According to Burger and Potgieter (1999), the effect of particle drifts, and in particular drift along the wavy current sheet, has long being thought to be responsible for the characteristic shape of the CR intensity profile observed near Earth around times of minimum solar activity (e.g., Jokipii and Thomas, 1981). Positively charged particles, during a positive solar polarity cycle (when the field in the northern hemisphere of the Sun points outward; denoted by A > 0) exhibit a rather flat response to the changing tilt near solar minimum. During alternate cycles, denoted by A < 0, and for the same range of tilt angles, the intensity profile shows a peak around solar minimum. It is by now well-established that driftdominated models can readily explain these different profiles (e.g., Jokipii and Thomas, 1981). While the role of drifts during periods of minimum solar activity appear to be well understood, the same cannot be said for periods when the Sun approaches maximum activity, and the tilt angle becomes large. Previous studies (Potgieter and Burger, 1990; Webber et al., 1990) with steady-state two-dimensional models that simulate the effect of a wavy current sheet, suggest that the flat response of positively charged particles during A > 0 cycles would persist for large values of the tilt angle. Using a newer version of such a two-dimensional simulated wavy current sheet model, Burger and Hattingh (1998) show that the intensity of CR protons during an A > 0 cycle does respond markedly when the tilt becomes larger than about 40°, approaching the intensity for an A < 0 cycle. In the described below study Burger and Potgieter (1999) extend the analysis of Burger and Hattingh (1998) to show what happens when the tilt angle approaches ~ 90° near maximums of solar activity.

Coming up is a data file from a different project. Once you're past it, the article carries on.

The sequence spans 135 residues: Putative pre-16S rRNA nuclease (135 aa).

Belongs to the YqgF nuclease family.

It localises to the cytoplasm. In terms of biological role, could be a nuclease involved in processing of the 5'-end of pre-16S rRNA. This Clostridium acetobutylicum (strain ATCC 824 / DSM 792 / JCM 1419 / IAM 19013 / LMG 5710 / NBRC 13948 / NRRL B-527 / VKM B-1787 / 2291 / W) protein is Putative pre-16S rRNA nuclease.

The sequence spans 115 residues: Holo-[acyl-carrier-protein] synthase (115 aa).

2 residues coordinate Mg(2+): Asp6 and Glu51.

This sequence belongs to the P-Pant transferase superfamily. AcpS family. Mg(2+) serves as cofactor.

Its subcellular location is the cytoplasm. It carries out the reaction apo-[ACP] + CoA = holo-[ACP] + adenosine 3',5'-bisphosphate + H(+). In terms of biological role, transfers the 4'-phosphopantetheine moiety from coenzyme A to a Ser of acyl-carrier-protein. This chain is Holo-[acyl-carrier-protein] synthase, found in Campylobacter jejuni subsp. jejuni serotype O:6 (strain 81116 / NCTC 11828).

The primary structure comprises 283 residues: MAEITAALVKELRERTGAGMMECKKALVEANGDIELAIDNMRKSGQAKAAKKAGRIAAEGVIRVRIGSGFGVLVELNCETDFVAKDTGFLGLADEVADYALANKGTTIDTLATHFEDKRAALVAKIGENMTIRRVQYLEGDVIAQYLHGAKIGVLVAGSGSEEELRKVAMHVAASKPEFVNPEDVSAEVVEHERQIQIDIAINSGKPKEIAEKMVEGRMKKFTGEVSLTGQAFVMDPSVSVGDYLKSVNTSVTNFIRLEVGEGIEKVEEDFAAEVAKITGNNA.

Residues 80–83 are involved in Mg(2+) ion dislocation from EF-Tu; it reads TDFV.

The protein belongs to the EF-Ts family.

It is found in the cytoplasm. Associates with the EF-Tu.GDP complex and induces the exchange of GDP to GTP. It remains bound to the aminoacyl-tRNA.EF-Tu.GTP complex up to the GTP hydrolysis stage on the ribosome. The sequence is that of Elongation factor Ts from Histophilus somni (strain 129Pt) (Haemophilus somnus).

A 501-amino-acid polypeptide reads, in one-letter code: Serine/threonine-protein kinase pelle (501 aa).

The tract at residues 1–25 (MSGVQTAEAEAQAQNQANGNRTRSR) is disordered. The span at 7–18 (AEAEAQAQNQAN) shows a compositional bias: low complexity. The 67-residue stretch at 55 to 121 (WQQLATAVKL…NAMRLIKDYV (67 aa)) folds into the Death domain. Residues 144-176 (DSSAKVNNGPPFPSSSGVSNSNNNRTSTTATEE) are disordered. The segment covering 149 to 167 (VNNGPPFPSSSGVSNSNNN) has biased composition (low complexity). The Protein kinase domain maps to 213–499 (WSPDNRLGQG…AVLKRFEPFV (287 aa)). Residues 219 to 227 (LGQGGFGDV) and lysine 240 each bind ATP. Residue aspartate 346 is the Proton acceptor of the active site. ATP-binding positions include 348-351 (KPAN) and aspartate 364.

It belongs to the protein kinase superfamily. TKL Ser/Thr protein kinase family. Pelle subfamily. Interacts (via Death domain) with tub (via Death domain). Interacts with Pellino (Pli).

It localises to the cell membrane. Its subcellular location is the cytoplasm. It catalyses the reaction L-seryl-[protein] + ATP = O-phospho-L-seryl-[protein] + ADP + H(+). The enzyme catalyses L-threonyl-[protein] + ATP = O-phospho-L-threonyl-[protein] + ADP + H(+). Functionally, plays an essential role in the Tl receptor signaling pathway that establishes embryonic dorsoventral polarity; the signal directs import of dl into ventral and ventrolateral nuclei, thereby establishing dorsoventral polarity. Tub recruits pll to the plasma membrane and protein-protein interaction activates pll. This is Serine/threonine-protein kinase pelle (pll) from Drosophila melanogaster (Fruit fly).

2.37.2 CR propagation and modulation model; solar minimum spectra